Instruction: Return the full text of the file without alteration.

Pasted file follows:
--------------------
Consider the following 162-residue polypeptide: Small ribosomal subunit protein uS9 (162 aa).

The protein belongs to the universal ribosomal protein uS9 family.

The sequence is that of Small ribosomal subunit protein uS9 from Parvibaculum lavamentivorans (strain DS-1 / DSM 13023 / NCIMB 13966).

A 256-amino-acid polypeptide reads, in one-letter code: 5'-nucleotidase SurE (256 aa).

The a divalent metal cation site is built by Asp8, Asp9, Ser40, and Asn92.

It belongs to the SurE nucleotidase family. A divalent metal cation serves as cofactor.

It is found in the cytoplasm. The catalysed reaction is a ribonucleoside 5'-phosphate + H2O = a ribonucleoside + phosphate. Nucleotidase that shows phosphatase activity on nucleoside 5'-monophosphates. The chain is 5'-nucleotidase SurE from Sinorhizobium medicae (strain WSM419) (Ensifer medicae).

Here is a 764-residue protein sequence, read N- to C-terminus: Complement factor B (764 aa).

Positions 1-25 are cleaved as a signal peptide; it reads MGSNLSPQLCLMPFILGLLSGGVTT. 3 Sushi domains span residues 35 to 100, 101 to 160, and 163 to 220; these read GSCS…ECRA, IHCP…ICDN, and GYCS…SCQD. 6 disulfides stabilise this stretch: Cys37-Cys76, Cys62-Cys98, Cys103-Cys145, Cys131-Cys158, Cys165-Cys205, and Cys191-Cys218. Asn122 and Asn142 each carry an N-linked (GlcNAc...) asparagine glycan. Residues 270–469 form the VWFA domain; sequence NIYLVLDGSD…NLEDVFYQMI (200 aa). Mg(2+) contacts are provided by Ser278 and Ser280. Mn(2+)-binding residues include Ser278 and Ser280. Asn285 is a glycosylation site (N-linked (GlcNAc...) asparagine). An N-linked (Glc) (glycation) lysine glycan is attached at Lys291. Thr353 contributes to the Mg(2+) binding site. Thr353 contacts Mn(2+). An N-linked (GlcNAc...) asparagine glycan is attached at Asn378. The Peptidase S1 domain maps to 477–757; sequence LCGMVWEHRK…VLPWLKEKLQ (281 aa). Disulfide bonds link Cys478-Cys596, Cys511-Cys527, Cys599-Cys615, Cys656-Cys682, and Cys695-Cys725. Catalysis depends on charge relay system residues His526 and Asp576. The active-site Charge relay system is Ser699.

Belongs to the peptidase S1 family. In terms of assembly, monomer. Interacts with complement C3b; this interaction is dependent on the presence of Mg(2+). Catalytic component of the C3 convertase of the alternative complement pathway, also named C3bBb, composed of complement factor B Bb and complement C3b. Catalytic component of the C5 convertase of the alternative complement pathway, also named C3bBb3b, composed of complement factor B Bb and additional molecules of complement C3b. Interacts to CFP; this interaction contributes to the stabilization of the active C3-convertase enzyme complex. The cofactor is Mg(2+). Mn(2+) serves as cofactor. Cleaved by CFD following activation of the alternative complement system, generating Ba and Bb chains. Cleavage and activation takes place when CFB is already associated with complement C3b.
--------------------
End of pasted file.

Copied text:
Consider the following 162-residue polypeptide: Small ribosomal subunit protein uS9 (162 aa).

The protein belongs to the universal ribosomal protein uS9 family.

The sequence is that of Small ribosomal subunit protein uS9 from Parvibaculum lavamentivorans (strain DS-1 / DSM 13023 / NCIMB 13966).

A 256-amino-acid polypeptide reads, in one-letter code: 5'-nucleotidase SurE (256 aa).

The a divalent metal cation site is built by Asp8, Asp9, Ser40, and Asn92.

It belongs to the SurE nucleotidase family. A divalent metal cation serves as cofactor.

It is found in the cytoplasm. The catalysed reaction is a ribonucleoside 5'-phosphate + H2O = a ribonucleoside + phosphate. Nucleotidase that shows phosphatase activity on nucleoside 5'-monophosphates. The chain is 5'-nucleotidase SurE from Sinorhizobium medicae (strain WSM419) (Ensifer medicae).

Here is a 764-residue protein sequence, read N- to C-terminus: Complement factor B (764 aa).

Positions 1-25 are cleaved as a signal peptide; it reads MGSNLSPQLCLMPFILGLLSGGVTT. 3 Sushi domains span residues 35 to 100, 101 to 160, and 163 to 220; these read GSCS…ECRA, IHCP…ICDN, and GYCS…SCQD. 6 disulfides stabilise this stretch: Cys37-Cys76, Cys62-Cys98, Cys103-Cys145, Cys131-Cys158, Cys165-Cys205, and Cys191-Cys218. Asn122 and Asn142 each carry an N-linked (GlcNAc...) asparagine glycan. Residues 270–469 form the VWFA domain; sequence NIYLVLDGSD…NLEDVFYQMI (200 aa). Mg(2+) contacts are provided by Ser278 and Ser280. Mn(2+)-binding residues include Ser278 and Ser280. Asn285 is a glycosylation site (N-linked (GlcNAc...) asparagine). An N-linked (Glc) (glycation) lysine glycan is attached at Lys291. Thr353 contributes to the Mg(2+) binding site. Thr353 contacts Mn(2+). An N-linked (GlcNAc...) asparagine glycan is attached at Asn378. The Peptidase S1 domain maps to 477–757; sequence LCGMVWEHRK…VLPWLKEKLQ (281 aa). Disulfide bonds link Cys478-Cys596, Cys511-Cys527, Cys599-Cys615, Cys656-Cys682, and Cys695-Cys725. Catalysis depends on charge relay system residues His526 and Asp576. The active-site Charge relay system is Ser699.

Belongs to the peptidase S1 family. In terms of assembly, monomer. Interacts with complement C3b; this interaction is dependent on the presence of Mg(2+). Catalytic component of the C3 convertase of the alternative complement pathway, also named C3bBb, composed of complement factor B Bb and complement C3b. Catalytic component of the C5 convertase of the alternative complement pathway, also named C3bBb3b, composed of complement factor B Bb and additional molecules of complement C3b. Interacts to CFP; this interaction contributes to the stabilization of the active C3-convertase enzyme complex. The cofactor is Mg(2+). Mn(2+) serves as cofactor. Cleaved by CFD following activation of the alternative complement system, generating Ba and Bb chains. Cleavage and activation takes place when CFB is already associated with complement C3b.